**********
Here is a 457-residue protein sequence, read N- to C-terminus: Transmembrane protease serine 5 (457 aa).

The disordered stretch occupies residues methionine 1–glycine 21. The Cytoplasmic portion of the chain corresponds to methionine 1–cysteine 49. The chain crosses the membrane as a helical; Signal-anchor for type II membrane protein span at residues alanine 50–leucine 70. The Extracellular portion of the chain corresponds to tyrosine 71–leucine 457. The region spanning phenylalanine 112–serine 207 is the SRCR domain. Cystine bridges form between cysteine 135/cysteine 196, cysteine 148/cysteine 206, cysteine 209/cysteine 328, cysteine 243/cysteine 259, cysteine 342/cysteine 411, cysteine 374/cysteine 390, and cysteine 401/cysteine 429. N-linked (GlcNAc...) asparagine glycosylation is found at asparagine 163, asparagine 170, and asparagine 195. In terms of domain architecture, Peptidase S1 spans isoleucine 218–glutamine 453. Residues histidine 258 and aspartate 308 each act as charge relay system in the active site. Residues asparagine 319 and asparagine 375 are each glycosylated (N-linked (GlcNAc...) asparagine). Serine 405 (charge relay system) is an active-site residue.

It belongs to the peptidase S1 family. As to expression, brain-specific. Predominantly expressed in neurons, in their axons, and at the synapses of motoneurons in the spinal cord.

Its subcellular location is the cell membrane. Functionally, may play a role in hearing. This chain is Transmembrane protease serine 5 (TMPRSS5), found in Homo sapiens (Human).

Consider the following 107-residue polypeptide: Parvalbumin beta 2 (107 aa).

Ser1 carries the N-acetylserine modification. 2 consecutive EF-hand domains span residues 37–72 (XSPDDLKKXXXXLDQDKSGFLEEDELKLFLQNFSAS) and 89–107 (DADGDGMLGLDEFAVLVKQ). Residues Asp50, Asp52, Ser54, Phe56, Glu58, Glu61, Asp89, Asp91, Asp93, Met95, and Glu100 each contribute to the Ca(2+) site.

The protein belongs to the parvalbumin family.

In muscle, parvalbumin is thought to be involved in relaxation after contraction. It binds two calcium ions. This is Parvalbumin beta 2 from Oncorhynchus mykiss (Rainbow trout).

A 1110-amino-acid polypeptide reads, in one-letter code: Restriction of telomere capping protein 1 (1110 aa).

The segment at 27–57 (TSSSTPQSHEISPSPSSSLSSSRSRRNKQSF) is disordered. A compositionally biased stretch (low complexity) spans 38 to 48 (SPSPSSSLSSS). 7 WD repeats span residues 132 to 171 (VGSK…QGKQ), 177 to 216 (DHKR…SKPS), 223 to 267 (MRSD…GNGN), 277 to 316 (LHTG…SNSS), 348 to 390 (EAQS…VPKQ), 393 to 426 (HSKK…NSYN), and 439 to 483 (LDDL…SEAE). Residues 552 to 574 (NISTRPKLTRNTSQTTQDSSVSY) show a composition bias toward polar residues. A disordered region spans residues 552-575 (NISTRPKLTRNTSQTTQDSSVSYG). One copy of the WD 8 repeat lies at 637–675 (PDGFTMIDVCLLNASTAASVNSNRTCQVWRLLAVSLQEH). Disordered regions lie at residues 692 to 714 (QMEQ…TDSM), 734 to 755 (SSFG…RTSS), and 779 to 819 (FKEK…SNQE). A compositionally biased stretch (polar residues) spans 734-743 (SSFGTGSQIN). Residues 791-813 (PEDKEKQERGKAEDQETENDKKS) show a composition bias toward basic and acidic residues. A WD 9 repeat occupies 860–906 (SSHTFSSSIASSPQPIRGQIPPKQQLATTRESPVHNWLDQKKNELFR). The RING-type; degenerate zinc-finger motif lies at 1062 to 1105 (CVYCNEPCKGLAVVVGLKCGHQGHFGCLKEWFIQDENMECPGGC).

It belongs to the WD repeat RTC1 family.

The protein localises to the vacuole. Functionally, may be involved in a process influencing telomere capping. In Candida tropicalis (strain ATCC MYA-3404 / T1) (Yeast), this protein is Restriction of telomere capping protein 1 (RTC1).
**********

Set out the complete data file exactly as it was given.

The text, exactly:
Here is a 457-residue protein sequence, read N- to C-terminus: Transmembrane protease serine 5 (457 aa).

The disordered stretch occupies residues methionine 1–glycine 21. The Cytoplasmic portion of the chain corresponds to methionine 1–cysteine 49. The chain crosses the membrane as a helical; Signal-anchor for type II membrane protein span at residues alanine 50–leucine 70. The Extracellular portion of the chain corresponds to tyrosine 71–leucine 457. The region spanning phenylalanine 112–serine 207 is the SRCR domain. Cystine bridges form between cysteine 135/cysteine 196, cysteine 148/cysteine 206, cysteine 209/cysteine 328, cysteine 243/cysteine 259, cysteine 342/cysteine 411, cysteine 374/cysteine 390, and cysteine 401/cysteine 429. N-linked (GlcNAc...) asparagine glycosylation is found at asparagine 163, asparagine 170, and asparagine 195. In terms of domain architecture, Peptidase S1 spans isoleucine 218–glutamine 453. Residues histidine 258 and aspartate 308 each act as charge relay system in the active site. Residues asparagine 319 and asparagine 375 are each glycosylated (N-linked (GlcNAc...) asparagine). Serine 405 (charge relay system) is an active-site residue.

It belongs to the peptidase S1 family. As to expression, brain-specific. Predominantly expressed in neurons, in their axons, and at the synapses of motoneurons in the spinal cord.

Its subcellular location is the cell membrane. Functionally, may play a role in hearing. This chain is Transmembrane protease serine 5 (TMPRSS5), found in Homo sapiens (Human).

Consider the following 107-residue polypeptide: Parvalbumin beta 2 (107 aa).

Ser1 carries the N-acetylserine modification. 2 consecutive EF-hand domains span residues 37–72 (XSPDDLKKXXXXLDQDKSGFLEEDELKLFLQNFSAS) and 89–107 (DADGDGMLGLDEFAVLVKQ). Residues Asp50, Asp52, Ser54, Phe56, Glu58, Glu61, Asp89, Asp91, Asp93, Met95, and Glu100 each contribute to the Ca(2+) site.

The protein belongs to the parvalbumin family.

In muscle, parvalbumin is thought to be involved in relaxation after contraction. It binds two calcium ions. This is Parvalbumin beta 2 from Oncorhynchus mykiss (Rainbow trout).

A 1110-amino-acid polypeptide reads, in one-letter code: Restriction of telomere capping protein 1 (1110 aa).

The segment at 27–57 (TSSSTPQSHEISPSPSSSLSSSRSRRNKQSF) is disordered. A compositionally biased stretch (low complexity) spans 38 to 48 (SPSPSSSLSSS). 7 WD repeats span residues 132 to 171 (VGSK…QGKQ), 177 to 216 (DHKR…SKPS), 223 to 267 (MRSD…GNGN), 277 to 316 (LHTG…SNSS), 348 to 390 (EAQS…VPKQ), 393 to 426 (HSKK…NSYN), and 439 to 483 (LDDL…SEAE). Residues 552 to 574 (NISTRPKLTRNTSQTTQDSSVSY) show a composition bias toward polar residues. A disordered region spans residues 552-575 (NISTRPKLTRNTSQTTQDSSVSYG). One copy of the WD 8 repeat lies at 637–675 (PDGFTMIDVCLLNASTAASVNSNRTCQVWRLLAVSLQEH). Disordered regions lie at residues 692 to 714 (QMEQ…TDSM), 734 to 755 (SSFG…RTSS), and 779 to 819 (FKEK…SNQE). A compositionally biased stretch (polar residues) spans 734-743 (SSFGTGSQIN). Residues 791-813 (PEDKEKQERGKAEDQETENDKKS) show a composition bias toward basic and acidic residues. A WD 9 repeat occupies 860–906 (SSHTFSSSIASSPQPIRGQIPPKQQLATTRESPVHNWLDQKKNELFR). The RING-type; degenerate zinc-finger motif lies at 1062 to 1105 (CVYCNEPCKGLAVVVGLKCGHQGHFGCLKEWFIQDENMECPGGC).

It belongs to the WD repeat RTC1 family.

The protein localises to the vacuole. Functionally, may be involved in a process influencing telomere capping. In Candida tropicalis (strain ATCC MYA-3404 / T1) (Yeast), this protein is Restriction of telomere capping protein 1 (RTC1).